David Ignatius has a nice little op-ed in today's Washington Post called "How the CIA Came Unglued." Ignatius traces the rise and fall of recently resigned CIA Executive Director Kyle "Dusty" Foggo, and shows how it was emblematic of "what went so badly wrong at the CIA under Porter Goss."
In true "rise of the bureaucrats" fashion, Foggo apparently came to the attention of Goss by "facilitating trips overseas" for members of the House Intelligence Committee and their staff, including Goss and his staff director Patrick Murray, while he was employed by the CIA's Directorate of Support in West Germany. Just what you want on the resume of the CIA's future number three man.
When Goss and Murray arrived at the CIA in the fall of 2004, their first choice for the agency's No. 3 job of executive director was a former CIA officer named Michael Kostiw, who had many friends in conservative political circles. But Kostiw's nomination was sabotaged when a CIA insider leaked the fact that he had once been accused of shoplifting. The charges were dropped after Kostiw resigned and agreed to seek counseling. Kostiw's past made him an inappropriate choice for such a senior position, in the view of many career CIA officers, but to Murray the leak was evidence of a liberal cabal at the CIA that was determined to obstruct the Bush administration's agenda.
For whatever reason, Foggo was Goss' Plan B, even after Murray was briefed on Foggo's file, which, Ignatius says, "included what one former CIA official describes as instances of 'dumb personal behavior.'"
The briefers included Mary Margaret Graham, then chief of counterintelligence, and Jeanette Moore, then head of the Office of Security, who, according to ABC News, had once reprimanded Foggo about alleged insubordination, though the CIA says a formal letter was never filed. Murray rejected the material about Foggo as petty and is said to have warned Graham, "If this leaks, you're dead."
Here's all you really need to know about Foggo: after his bizarre appointment to executive director, "to the amusement of his colleagues, [he] began placing pictures of himself prominently around headquarters."
Meanwhile, a period of internal bloodletting ensued that was worthy of the Soviet NKVD under Joseph Stalin. The associate deputy chief of the CIA's Directorate of Operations, Michael Sulick, complained angrily to Murray about his tongue-lashing of Graham, arguing that he was treating CIA officers as if they were Democratic congressional staffers. An indignant Murray thereupon demanded that Sulick be fired for insubordination. His boss, Operations Deputy Director Stephen Kappes, refused Murray's demand, and both he and Sulick resigned.
The political fallout from Foggo's appointment continued. Graham left in 2005 to become a top aide to the new director of national intelligence, John Negroponte. Moore, the head of security who had reprimanded Foggo, soon retired; at the time she was the agency's highest-ranking African American woman.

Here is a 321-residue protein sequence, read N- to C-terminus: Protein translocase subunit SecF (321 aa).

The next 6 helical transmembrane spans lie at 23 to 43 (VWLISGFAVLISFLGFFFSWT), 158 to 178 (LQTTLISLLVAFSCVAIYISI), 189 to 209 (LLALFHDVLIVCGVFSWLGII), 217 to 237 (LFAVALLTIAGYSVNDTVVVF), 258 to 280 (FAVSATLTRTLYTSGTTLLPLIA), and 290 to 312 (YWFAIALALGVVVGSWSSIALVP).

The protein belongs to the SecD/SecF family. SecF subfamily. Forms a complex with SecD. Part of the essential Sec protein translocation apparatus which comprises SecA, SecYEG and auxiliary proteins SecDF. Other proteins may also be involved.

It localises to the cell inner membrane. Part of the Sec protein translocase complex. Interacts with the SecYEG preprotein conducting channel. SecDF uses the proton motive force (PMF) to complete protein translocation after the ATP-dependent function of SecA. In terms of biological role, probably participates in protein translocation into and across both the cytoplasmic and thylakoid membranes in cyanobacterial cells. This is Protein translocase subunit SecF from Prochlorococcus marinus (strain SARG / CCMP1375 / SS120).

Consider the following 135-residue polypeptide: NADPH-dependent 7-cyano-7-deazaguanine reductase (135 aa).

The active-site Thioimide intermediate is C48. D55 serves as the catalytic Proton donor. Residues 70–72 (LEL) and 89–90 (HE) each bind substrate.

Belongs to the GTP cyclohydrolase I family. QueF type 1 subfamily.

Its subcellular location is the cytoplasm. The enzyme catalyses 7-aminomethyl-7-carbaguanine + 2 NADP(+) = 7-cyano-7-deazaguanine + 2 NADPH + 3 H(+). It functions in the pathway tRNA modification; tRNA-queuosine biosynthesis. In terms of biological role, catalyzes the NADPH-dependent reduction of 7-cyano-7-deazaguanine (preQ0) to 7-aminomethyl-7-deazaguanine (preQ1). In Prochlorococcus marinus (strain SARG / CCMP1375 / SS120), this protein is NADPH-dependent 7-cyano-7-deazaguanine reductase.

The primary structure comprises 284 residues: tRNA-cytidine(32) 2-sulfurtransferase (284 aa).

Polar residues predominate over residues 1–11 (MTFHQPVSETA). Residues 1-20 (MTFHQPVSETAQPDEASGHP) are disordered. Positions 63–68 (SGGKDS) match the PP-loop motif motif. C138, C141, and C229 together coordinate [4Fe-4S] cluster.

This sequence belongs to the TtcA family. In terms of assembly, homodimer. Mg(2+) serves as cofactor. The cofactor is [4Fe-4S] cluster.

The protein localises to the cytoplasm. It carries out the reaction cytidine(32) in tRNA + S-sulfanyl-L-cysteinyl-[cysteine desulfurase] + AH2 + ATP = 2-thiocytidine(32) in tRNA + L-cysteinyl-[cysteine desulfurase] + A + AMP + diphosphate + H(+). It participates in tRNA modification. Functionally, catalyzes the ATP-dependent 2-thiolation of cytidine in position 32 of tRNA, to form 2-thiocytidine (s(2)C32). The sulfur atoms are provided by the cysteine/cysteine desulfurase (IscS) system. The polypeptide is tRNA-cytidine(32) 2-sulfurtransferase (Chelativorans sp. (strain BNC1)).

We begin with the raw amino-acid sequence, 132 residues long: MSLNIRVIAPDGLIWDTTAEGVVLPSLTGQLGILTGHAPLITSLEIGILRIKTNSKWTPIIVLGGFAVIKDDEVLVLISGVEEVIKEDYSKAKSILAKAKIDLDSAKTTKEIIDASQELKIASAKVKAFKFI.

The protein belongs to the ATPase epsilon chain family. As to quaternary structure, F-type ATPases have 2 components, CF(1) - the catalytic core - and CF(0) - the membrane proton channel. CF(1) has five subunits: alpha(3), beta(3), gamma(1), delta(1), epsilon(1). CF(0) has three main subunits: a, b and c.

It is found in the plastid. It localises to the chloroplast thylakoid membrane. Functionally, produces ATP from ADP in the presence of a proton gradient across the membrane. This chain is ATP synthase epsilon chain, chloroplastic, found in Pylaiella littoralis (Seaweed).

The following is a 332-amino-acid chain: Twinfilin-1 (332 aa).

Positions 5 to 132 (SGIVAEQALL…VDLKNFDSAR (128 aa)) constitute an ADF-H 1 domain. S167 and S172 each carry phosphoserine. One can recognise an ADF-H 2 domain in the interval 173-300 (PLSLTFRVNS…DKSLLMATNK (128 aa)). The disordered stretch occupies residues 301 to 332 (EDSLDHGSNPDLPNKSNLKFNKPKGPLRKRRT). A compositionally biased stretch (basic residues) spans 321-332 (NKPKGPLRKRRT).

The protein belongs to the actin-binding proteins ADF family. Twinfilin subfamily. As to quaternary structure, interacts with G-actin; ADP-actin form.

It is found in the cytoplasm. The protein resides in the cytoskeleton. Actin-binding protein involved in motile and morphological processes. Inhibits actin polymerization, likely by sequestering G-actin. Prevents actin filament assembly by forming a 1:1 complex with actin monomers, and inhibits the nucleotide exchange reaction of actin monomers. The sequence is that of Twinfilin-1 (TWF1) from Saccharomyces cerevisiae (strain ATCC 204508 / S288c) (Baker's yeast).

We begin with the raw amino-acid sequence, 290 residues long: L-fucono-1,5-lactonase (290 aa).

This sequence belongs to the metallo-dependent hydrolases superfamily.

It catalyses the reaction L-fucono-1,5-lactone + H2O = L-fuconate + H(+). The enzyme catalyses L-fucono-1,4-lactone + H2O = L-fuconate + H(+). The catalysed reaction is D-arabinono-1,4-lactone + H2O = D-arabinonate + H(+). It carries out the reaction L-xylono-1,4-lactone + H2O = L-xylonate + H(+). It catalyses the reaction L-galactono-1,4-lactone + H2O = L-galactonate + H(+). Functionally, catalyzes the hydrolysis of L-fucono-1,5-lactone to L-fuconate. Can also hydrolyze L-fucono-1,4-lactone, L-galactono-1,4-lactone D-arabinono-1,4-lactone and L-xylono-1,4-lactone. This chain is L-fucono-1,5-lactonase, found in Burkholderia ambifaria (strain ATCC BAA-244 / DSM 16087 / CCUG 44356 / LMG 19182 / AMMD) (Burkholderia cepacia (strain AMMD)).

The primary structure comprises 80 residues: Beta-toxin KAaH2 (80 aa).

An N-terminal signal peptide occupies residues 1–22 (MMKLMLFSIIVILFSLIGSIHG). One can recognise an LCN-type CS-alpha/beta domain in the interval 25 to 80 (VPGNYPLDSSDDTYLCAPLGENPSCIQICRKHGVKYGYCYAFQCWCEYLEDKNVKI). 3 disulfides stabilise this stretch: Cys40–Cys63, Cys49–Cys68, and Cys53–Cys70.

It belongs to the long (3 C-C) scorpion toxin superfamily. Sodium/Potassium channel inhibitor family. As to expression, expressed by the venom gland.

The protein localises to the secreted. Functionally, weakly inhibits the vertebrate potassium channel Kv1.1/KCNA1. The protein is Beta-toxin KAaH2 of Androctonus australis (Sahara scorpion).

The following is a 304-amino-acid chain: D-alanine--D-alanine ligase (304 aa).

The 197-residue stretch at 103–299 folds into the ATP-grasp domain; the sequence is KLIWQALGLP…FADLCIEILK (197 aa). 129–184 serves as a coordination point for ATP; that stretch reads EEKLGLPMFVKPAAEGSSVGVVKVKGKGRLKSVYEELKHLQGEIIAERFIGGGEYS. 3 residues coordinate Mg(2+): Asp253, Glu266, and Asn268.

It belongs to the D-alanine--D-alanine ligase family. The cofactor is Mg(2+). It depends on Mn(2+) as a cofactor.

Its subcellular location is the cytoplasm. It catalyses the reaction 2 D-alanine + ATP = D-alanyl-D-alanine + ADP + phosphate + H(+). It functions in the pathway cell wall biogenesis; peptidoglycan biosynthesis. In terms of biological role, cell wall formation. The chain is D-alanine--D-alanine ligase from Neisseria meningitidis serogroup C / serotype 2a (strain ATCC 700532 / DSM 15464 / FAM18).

As for Foggo, he distinguished himself by adopting Murray's adversarial attitude towards the directorate of operations, "telling agency colleagues that no unit at the CIA was more important than any other and that, in a phrase meant to urge unity, 'We're all purple.'"
The sad last act of the Foggo drama involves allegations of corruption. It turned out that he had attended poker parties hosted by his old school pal Brent R. Wilkes, a military contractor whose activities were described in the bribery indictment of former representative Randy "Duke" Cunningham (R-Calif.). According to the San Diego Union-Tribune, the CIA inspector general's office has been investigating whether Foggo, back when he was a support officer in Germany, helped steer to one of Wilkes's companies, Archer Logistics, a roughly $3 million contract to supply bottled water to CIA operatives in Afghanistan and Iraq. Foggo, who resigned from the CIA on Monday, has denied any wrongdoing.
Under the "leadership" of Goss, Murray and Foggo, the CIA experienced one of its worst periods in its history, at a time when its country needed it most. But an administration that often appears more interested in petty politics than results, and more impressed by "good soldiers" than forward thinkers, seemed slow to react to this obvious problem. When Ignatius asked a senior administration official why it took the White House so long to do something about the situation, the official "repeated the line that the agency was full of leakers and obstructionists." As Ignatuis says, "The political vendetta against the CIA went to the top, in other words. It did real damage to the country before President Bush finally called a halt."Despite what we keep hearing, apparently 9/11 didn't change everything.